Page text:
The mobile messaging world is abuzz with a new app called Yo that simplifies conversations to the bare minimum. What does it do? Choose a username, add your contacts by typing in theirs, and you can send messages to each other consisting of the word “Yo.”

No variations on the word, either. It’s a “Yo” or bust, along with a computerized voice that says the same. The popularity of the free app, which simplifies interactions to the absurd, comes at a time when mobile messengers like it are being bought up by companies for enormous sums of money. Viber was bought by Rakuten for nearly $1 billion, and Facebook Inc. (NASDAQ:FB) is shelling out $19 billion for WhatsApp.

Life Before Us, LLC, the development team behind the app, says that Yo has 50,000 users as of Thursday, who have sent the same message more than 4 million times: “yo.” The development team behind it has already raised $1 million in capital funding, despite critics like a U.K. Guardian reviewer who calls it “glorious, simple, and stupid.” A TechCrunch reviewer says the app is a fad, kind of like Rebecca Black’s “Friday” song, “it’s so stupid, you can’t quite believe it actually was made and put out for public consumption.”

Yo can be used to do more than just say “yo” to friends, depending on the context of who is sending the message, and why. Its developers have a number of potential uses in mind:

1. A blog can Yo the readers whenever a new post is published. Imagine getting a Yo From PRODUCTHUNT.

2. An online store can Yo its customers whenever a new product is offered. Imagine getting a Yo From JENNASHOPIFY.

3. A football club can Yo the fans whenever the team scores a touchdown. Imagine getting a Yo From THE49ERS.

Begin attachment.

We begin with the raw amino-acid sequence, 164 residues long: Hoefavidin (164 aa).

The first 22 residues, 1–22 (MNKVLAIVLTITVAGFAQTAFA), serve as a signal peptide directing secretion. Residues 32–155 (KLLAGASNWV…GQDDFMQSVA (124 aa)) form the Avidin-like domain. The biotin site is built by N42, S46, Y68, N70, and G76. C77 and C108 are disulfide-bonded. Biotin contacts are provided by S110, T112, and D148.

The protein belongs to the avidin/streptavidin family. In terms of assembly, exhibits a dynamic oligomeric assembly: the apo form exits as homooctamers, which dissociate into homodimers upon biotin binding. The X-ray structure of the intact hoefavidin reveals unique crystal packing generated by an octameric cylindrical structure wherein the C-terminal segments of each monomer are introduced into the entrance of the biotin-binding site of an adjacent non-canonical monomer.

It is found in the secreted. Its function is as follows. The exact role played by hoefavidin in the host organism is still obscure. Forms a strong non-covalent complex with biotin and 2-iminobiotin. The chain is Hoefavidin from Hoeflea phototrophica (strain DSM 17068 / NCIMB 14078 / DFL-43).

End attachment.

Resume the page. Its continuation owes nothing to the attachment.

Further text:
4. An ice-cream truck can Yo the kids when it’s around the corner.… Imagine getting a Yo From THEICECREAMTRUCK.

Venture capitalist Marc Andreessen said Thursday on Twitter that people who claim Yo is stupid are missing the point. Its strength is in its simplicity, said Andreessen, who sits on the boards of companies like Facebook and eBay Inc. (NASDAQ:EBAY)

“Yo is an instance of ‘one-bit communication’,” he said. A message sent “with no content other than the fact that it exists. Yes or no. Yo or no yo. Other instances of one-bit communication: Police siren, flashing stop light, ‘Open’ sign, light turned on, taxicab roof indicator lit."

The “most interesting” use of one-bit communication is the missed call, he said, where in places like Africa, Asia and the Philippines, users use missed calls as a way to send a pre-agreed message without being charged for it, as they would with an actual call or text message. In Bangladesh, missed calls make up more than 70 percent of mobile traffic, and Andreessen said that the “hilarity around Yo” reveals two “problematic biases.”

“Bias that one-bit [communication] isn't useful, and bias that all markets are like the US,” he said. “I'm not saying Yo will be the next $100B social media powerhouse. But instant dismissal makes little sense; let's learn & keep minds open.”